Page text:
It was about this time that Parish approached Jasmine Dillon about doing a video for Youtube for Farmers Fight. She was more than excited about the opportunity and wrote a poem to accompany the video. She saw it as a platform to spread agriculture advocacy. Dillon’s poem can be seen on Youtube, and she also presented it at the training.
On April 12, at eight in the morning, it was Farmers Fight’s time. It all started with a rally at the Academic Plaza where Yell Leaders led students in the traditional Farmers Fight yell. Afterwards, students spread out across campus and set-up booths representing diverse sectors of agriculture.
Throughout the day these students told their story of agriculture to their peers and showed them the many different ways that every person is connected to agriculture. It generated such excitement that the President of A&M, R. Bowen Loftin, even came down to speak with the ag advocates.
Perhaps the most popular exhibit that day was a mobile dairy with a live cow that showed the milking process. “Some students had never seen a cow before and now they were getting to see one get milked first-hand,” Parish observed.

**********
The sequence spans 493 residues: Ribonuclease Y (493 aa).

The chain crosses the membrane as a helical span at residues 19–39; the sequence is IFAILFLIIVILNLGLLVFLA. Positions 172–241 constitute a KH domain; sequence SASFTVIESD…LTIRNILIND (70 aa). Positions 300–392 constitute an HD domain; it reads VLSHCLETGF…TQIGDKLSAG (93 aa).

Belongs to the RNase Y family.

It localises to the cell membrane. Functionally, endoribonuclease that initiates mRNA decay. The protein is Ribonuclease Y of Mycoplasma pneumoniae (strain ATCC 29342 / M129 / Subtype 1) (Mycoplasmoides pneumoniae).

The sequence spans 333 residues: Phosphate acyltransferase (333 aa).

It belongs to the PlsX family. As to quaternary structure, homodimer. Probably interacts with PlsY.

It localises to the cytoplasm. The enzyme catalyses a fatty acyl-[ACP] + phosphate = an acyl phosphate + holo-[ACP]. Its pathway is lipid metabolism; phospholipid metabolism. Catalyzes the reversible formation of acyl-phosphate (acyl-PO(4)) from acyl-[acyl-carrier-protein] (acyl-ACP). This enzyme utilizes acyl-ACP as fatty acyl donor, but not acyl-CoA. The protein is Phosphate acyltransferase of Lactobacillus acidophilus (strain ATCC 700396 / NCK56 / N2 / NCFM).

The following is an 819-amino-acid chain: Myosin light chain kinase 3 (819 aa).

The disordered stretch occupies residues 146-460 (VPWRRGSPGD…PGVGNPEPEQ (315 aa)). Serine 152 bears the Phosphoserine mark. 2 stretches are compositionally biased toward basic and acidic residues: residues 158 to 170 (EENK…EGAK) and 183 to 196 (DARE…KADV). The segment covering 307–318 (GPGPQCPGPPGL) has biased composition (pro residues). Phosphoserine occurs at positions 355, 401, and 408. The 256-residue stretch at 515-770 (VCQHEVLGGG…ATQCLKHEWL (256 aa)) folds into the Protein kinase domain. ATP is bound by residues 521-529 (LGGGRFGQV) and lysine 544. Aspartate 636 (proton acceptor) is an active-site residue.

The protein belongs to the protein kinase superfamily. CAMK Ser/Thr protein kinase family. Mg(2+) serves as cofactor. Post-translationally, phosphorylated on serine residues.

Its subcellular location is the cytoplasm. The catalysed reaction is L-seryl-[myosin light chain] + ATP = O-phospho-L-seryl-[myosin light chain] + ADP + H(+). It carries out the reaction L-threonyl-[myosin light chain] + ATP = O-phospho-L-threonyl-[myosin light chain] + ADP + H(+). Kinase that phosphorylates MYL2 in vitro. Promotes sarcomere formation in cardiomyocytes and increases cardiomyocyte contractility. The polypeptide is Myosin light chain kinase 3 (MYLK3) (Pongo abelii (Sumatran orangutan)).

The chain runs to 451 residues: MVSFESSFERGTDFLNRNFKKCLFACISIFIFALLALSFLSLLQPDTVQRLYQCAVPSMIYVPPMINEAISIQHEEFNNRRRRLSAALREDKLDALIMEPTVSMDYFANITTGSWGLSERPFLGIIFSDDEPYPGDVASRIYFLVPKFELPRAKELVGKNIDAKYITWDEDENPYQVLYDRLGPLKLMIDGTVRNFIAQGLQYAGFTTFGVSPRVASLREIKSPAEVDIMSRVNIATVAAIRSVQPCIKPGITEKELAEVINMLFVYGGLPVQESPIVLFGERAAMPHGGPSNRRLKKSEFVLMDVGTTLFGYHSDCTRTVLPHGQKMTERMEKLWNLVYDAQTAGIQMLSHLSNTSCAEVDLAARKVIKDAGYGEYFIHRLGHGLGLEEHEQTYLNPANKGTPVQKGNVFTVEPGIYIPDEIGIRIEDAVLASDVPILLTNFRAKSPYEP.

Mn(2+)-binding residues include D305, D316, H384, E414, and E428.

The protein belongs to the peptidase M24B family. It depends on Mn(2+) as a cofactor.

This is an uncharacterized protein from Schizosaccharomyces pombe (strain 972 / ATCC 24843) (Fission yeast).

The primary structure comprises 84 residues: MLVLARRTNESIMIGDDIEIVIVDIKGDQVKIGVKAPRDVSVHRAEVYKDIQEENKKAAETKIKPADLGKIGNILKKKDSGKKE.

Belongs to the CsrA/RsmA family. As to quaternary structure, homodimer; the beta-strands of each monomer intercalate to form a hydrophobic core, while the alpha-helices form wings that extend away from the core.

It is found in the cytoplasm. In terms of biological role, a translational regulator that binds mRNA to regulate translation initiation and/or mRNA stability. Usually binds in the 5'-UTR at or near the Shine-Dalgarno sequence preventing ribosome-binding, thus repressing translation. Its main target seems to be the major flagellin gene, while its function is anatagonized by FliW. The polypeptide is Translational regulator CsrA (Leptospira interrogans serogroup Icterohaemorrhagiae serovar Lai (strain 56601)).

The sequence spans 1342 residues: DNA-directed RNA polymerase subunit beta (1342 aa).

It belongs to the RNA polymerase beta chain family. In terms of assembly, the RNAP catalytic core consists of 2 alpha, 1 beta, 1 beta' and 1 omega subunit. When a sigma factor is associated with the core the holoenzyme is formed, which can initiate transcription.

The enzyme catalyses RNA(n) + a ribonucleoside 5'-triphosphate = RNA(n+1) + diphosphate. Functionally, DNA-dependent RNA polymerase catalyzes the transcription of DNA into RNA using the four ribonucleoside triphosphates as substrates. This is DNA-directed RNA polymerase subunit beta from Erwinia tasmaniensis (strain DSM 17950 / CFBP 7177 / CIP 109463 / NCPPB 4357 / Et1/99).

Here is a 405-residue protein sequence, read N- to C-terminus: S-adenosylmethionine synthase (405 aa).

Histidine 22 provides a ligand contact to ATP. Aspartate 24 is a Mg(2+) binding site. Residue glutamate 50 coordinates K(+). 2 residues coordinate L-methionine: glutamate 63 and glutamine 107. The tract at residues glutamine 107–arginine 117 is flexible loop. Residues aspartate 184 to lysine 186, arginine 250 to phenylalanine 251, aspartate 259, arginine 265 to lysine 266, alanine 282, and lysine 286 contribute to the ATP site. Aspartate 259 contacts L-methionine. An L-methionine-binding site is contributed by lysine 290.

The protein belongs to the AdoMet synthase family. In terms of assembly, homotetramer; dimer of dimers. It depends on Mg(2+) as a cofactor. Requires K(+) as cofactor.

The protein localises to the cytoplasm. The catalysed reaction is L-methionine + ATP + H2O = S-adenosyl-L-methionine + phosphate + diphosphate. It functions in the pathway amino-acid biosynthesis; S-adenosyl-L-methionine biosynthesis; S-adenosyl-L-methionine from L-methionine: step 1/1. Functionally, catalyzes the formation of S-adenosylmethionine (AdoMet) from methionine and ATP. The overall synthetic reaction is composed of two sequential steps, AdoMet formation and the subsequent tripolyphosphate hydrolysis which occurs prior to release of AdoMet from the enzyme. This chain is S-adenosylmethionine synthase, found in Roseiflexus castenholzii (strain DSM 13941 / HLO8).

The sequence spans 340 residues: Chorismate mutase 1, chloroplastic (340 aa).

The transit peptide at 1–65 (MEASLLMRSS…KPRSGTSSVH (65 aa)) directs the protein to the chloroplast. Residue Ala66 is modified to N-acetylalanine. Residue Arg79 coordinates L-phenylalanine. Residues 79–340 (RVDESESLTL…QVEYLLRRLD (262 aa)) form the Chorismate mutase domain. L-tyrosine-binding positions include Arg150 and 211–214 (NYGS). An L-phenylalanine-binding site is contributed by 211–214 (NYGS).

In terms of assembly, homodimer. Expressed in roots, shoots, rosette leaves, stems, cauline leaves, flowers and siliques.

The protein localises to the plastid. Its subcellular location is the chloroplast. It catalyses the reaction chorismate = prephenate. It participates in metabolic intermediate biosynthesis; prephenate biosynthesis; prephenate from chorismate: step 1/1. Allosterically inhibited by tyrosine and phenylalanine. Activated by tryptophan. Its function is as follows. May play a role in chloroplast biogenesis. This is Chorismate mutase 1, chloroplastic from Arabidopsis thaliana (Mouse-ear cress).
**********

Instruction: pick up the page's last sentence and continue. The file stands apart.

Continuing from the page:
Even before the day on campus the Farmers Fight group was working in the community to spread the message of agriculture. They went to many first grade classes to pass out agriculture related coloring books and talk about agriculture.
In the end Farmer’s Fight was a huge success. Many students expressed interest in the booths that were set up across campus. The Battalion, the A&M newspaper, ran a story about it on the front page.
“The students trusted us to tell them about the importance of agriculture,” Parish commented.
The students involved with Farmers Fight understood the importance of young people stepping up to present agriculture in a positive light. Today, more than ever, agriculture is in need of as many voices as it can find advocating agriculture. “Herein lies a great opportunity for young people involved in livestock exhibition and the TJLA.” .